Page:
Lake Baikal’s Nature
Baikal’s Island, Rivers and Surrounding Nature
The lake lies in a glacial rift depression, surrounded by mountain ranges and hills. The coastline is 2 thousand km long, the western coast is rocky and steep, the eastern one is smoother as the mountains are located tens of kilometers from the coast.
There are at least six main bays on the lake (Barguzinsky, Chivyrkuisky, Proval, Posolsky Bank, Cherkalov Sor Bay and Mukhor), about two dozen of coves and many other closed shallow bays.
There is only one river flowing out of the lake, Angara, and there are over 336 rivers flowing into the lake, some of the largest ones are Selenga, Upper Angara, Barguzin, Snezhnaya, and Kichera.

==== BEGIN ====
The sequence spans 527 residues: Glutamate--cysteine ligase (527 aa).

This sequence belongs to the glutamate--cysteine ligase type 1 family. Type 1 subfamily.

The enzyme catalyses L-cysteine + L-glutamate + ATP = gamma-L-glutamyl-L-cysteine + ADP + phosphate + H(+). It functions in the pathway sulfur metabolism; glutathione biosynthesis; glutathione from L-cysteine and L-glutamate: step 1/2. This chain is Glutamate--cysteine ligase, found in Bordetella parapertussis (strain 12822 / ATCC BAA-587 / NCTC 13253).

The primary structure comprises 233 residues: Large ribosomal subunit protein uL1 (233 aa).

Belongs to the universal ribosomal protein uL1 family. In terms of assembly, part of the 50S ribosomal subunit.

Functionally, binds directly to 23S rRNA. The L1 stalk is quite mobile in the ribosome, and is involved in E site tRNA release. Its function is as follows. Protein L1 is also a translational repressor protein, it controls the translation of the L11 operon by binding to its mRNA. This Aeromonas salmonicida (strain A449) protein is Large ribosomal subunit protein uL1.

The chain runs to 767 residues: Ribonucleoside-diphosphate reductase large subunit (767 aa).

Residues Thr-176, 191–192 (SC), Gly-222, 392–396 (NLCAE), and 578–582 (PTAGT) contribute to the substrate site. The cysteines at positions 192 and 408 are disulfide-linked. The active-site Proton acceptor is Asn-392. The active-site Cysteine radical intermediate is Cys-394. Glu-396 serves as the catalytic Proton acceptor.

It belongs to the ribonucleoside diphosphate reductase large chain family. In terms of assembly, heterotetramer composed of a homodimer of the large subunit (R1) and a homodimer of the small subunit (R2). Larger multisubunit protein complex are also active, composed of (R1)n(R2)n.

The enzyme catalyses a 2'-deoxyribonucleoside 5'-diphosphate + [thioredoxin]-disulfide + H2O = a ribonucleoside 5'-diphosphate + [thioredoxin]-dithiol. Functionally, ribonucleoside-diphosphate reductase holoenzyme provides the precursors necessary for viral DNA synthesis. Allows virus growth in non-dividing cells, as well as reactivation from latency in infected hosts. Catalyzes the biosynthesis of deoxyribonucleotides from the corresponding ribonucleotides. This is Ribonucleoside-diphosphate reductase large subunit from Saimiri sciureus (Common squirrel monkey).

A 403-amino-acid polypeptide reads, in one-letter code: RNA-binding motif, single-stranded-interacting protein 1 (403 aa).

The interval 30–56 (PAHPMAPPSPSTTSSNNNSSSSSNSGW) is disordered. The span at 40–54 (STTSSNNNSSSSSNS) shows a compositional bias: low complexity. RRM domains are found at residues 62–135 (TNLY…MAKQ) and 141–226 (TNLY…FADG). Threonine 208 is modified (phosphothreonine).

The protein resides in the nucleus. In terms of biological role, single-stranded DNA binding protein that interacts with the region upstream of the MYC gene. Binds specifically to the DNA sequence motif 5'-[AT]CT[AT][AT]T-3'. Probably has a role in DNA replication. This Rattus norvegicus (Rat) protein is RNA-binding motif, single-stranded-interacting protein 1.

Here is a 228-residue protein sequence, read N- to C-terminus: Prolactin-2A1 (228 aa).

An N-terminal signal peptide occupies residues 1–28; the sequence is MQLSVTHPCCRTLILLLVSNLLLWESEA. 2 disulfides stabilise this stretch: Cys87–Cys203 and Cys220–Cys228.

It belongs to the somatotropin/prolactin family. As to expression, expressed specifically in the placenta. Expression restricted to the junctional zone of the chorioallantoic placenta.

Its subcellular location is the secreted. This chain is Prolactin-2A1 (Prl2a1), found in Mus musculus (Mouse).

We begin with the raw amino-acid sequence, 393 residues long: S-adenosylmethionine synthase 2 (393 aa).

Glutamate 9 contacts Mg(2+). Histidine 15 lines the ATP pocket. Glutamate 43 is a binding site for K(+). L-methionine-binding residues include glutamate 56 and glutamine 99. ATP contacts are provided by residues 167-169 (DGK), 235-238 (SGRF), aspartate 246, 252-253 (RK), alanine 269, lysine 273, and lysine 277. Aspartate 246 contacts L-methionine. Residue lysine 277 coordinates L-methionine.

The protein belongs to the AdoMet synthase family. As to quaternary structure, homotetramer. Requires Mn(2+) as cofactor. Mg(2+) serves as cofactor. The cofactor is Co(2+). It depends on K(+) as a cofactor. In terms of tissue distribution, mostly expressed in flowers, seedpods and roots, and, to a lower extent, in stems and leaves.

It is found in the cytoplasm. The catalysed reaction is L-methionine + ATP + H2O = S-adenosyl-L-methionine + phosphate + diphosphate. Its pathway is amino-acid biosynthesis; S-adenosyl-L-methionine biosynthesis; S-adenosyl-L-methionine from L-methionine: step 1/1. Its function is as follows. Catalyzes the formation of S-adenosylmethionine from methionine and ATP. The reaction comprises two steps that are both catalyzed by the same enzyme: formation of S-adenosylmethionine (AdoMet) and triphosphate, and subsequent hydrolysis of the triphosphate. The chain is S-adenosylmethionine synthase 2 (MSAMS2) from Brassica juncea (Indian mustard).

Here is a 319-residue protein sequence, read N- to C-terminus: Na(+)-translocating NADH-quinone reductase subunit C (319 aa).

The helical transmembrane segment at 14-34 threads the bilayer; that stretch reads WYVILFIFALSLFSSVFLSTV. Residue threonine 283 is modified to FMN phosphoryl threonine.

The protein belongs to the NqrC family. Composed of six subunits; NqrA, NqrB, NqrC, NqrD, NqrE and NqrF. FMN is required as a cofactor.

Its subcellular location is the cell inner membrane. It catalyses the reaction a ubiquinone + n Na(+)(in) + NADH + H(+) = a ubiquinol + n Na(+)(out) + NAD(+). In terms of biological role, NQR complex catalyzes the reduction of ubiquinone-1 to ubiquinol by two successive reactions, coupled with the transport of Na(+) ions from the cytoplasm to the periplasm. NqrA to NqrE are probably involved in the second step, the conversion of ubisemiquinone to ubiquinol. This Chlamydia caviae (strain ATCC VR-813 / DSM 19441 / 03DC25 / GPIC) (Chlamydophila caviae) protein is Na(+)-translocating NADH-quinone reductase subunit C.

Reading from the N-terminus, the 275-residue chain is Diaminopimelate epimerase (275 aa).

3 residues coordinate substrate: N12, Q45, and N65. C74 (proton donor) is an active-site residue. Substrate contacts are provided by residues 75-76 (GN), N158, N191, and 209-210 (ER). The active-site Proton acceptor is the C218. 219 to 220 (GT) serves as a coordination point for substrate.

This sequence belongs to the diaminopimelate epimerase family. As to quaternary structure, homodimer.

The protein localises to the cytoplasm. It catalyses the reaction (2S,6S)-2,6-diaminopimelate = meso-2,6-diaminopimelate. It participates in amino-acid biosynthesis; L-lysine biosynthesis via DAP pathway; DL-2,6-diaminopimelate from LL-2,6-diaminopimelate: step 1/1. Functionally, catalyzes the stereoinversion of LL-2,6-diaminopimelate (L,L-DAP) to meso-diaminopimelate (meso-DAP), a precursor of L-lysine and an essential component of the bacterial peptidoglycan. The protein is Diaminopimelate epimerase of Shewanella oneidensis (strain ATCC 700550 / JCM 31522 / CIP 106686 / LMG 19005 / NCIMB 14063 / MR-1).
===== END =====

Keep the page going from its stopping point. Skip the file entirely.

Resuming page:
Half the water flowing into the lake comes down the Selenga River in the southeast.
The rest comes from more than 330 other rivers and streams, many of them flowing from the surrounding mountains.
Angara, the Lake Baikal’s only outlet flows westward from the lake’s southwestern end.
Lake Baikal has about 45 islands and islets, of which the two biggest are Olkhon, about 270 square miles (700 square kilometers) in area, and Great Ushkany, which covers only about 3.6 square miles (9.4 square kilometers).
Olkhon is a region of forests and grasslands that supports deer, brown bears, and a wide range of birds.
Great Ushkany is rocky, the site of the largest rookery of Baikal seals. Many of the other islands are little more than rocks, used as roosts by water birds.